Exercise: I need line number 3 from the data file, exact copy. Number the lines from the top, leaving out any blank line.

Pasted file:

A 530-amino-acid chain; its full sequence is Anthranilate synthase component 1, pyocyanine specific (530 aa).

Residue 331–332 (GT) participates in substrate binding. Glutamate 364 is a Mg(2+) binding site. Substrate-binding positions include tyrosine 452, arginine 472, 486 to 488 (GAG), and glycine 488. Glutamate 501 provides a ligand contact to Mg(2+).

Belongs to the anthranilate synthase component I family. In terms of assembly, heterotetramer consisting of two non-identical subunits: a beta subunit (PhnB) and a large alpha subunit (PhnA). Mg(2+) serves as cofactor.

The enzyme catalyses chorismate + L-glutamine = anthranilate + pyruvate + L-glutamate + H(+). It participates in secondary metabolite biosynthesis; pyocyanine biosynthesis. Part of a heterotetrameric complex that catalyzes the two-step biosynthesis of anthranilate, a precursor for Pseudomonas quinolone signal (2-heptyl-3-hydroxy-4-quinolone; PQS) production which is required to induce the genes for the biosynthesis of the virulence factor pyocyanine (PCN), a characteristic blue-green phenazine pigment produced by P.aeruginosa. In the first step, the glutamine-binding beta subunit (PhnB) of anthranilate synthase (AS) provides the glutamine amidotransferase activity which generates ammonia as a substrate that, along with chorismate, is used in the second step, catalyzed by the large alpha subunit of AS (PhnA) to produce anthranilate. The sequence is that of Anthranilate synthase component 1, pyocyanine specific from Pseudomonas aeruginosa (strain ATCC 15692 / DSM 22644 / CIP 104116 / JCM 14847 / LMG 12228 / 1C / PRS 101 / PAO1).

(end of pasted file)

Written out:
Belongs to the anthranilate synthase component I family. In terms of assembly, heterotetramer consisting of two non-identical subunits: a beta subunit (PhnB) and a large alpha subunit (PhnA). Mg(2+) serves as cofactor.